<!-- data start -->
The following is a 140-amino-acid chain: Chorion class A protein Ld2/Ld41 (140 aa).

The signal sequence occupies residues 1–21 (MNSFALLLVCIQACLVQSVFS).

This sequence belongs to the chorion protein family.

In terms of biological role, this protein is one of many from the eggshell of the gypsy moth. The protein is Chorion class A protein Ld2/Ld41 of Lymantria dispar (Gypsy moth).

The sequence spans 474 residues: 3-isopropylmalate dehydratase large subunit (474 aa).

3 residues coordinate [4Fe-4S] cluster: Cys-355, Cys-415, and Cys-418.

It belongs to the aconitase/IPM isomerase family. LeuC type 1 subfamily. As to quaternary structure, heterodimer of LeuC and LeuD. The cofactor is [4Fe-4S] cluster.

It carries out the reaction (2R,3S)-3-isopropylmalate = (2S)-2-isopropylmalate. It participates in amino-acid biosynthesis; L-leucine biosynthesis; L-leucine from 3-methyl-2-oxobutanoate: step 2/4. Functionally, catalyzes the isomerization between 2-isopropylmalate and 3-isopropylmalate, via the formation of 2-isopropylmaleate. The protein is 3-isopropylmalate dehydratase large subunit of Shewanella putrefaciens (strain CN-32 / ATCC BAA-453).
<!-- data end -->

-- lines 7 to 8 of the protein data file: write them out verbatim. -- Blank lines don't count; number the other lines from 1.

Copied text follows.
It belongs to the aconitase/IPM isomerase family. LeuC type 1 subfamily. As to quaternary structure, heterodimer of LeuC and LeuD. The cofactor is [4Fe-4S] cluster.

It carries out the reaction (2R,3S)-3-isopropylmalate = (2S)-2-isopropylmalate. It participates in amino-acid biosynthesis; L-leucine biosynthesis; L-leucine from 3-methyl-2-oxobutanoate: step 2/4. Functionally, catalyzes the isomerization between 2-isopropylmalate and 3-isopropylmalate, via the formation of 2-isopropylmaleate. The protein is 3-isopropylmalate dehydratase large subunit of Shewanella putrefaciens (strain CN-32 / ATCC BAA-453).